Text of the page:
Updated: Mar 16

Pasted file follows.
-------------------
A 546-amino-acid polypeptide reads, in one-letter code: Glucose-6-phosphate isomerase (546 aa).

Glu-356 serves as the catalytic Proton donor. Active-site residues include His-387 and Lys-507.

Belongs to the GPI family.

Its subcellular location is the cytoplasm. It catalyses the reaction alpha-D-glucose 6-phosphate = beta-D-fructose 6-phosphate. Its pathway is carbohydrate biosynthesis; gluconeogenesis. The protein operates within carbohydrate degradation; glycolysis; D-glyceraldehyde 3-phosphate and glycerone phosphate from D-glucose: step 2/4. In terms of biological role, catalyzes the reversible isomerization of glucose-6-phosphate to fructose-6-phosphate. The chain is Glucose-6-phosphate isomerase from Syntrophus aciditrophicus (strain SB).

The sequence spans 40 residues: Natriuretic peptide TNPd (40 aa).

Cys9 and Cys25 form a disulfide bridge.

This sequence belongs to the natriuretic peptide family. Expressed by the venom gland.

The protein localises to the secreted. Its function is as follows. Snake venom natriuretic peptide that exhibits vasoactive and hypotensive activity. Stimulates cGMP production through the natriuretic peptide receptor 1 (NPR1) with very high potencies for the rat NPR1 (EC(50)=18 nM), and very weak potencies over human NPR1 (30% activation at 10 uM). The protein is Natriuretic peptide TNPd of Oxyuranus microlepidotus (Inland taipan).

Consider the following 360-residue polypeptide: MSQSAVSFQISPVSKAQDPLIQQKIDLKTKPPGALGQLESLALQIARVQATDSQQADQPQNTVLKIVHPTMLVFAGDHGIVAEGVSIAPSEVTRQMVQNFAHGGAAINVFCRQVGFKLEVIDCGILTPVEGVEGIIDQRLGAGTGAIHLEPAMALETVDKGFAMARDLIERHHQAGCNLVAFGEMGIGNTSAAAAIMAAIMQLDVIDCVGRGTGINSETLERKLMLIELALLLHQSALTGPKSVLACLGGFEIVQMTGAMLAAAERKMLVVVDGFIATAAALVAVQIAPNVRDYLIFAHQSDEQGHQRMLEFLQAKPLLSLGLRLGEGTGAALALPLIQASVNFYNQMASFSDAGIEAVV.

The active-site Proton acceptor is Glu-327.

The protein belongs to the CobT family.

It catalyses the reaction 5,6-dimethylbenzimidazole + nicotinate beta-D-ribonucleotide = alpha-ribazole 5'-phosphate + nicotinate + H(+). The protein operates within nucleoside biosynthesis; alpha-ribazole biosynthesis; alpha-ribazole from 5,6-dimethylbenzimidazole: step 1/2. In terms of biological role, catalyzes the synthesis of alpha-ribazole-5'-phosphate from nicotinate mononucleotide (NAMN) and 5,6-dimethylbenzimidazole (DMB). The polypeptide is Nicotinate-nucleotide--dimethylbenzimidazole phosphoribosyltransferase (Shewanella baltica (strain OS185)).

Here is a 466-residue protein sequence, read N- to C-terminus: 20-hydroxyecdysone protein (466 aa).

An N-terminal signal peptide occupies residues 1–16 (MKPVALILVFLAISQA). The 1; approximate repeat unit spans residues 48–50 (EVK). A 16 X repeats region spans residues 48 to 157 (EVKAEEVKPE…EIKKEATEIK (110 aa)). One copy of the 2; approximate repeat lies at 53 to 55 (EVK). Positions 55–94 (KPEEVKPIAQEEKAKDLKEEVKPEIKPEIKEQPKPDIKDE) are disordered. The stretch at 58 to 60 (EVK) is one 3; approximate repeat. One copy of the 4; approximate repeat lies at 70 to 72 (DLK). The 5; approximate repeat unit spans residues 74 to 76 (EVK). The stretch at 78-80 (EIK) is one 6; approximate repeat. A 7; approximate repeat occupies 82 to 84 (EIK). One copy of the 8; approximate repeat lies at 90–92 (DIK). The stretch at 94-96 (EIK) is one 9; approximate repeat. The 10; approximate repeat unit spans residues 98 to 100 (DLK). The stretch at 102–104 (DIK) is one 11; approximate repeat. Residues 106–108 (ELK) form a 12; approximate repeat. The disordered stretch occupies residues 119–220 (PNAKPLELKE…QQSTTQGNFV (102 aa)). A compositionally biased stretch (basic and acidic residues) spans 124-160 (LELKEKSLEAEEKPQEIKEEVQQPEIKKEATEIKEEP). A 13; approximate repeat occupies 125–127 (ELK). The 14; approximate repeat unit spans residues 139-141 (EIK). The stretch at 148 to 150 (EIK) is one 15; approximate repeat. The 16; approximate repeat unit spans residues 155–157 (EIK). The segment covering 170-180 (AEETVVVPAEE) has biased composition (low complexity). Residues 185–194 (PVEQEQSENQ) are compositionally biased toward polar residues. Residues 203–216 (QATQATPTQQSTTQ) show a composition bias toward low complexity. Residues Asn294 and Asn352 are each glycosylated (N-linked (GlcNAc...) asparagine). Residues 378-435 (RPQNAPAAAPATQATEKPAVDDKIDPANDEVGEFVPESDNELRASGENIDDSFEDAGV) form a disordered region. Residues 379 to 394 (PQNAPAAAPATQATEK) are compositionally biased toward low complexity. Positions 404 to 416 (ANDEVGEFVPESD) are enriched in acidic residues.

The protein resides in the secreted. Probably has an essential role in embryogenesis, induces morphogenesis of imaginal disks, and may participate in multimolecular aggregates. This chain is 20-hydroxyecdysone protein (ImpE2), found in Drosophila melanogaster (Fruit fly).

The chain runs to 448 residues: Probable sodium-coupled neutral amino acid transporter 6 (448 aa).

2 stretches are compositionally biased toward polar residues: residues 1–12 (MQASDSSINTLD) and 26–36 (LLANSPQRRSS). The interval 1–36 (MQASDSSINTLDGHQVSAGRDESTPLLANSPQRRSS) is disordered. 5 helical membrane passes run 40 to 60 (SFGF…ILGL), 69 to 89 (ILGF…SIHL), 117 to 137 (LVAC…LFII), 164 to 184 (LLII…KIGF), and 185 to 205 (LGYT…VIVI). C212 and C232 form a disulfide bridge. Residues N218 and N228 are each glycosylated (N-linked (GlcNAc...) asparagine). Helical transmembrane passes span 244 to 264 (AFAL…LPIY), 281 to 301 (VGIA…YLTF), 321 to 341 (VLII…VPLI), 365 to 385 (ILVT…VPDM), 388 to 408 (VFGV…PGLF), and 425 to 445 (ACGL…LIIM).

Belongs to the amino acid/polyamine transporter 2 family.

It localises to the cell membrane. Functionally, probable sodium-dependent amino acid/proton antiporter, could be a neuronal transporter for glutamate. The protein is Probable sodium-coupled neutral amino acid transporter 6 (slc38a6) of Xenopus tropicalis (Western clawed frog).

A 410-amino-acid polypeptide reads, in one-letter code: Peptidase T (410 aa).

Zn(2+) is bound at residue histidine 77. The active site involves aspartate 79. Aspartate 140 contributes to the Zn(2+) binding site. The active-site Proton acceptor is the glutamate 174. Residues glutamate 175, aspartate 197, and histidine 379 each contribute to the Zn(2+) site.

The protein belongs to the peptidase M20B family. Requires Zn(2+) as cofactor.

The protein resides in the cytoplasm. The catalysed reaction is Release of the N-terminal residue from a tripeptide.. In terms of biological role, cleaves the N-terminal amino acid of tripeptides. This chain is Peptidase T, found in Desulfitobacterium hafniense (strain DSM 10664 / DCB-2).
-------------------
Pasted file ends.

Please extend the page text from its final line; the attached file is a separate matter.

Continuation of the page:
Vamos and Hayos (2010) refer to the essential components of health literacy as the ability to access, understand, appraise and communicate to promote health and prevent diseases. It is estimated that 60% of Canadian adults (ages 16 and older) and 88% of seniors (age 65 and older) do not have the skills required to obtain, understand and act on health information and services to make appropriate health decisions on their own (Mitic& Rootman, 2012). The limited health literacy skills of individuals often go undetected by health care professionals (Groene & Rudd, 2011). This is partly because of the prevalence of health literacy issues in system navigation and the changing environment of health-related settings as they continue to advance and become more complex (Rudd & Anderson, 2006). The impact of COVID 19 on health literacy and health system navigation has exacerbated health outcomes for low-income populations. The complexity of the health system, clarity of information and dialogue among consumers and health-care professionals were identified as factors associated with consumers’ health literacy (Rudd and Anderson, 2006). Health Literacy specific to low-income populations requires strong navigation and communication skills including oral exchange and print communication (Kairuz et al., 2015). Navigation, oral exchange and print communication can negatively impact individuals with low health literacy accessing health-related settings such as a local pharmacy; hospitals, COVID 19 testing sites, therefore strengths and recommendations to improve navigation, oral exchange and print communications will enhance health literacy thereby improving health outcomes in these difficult times.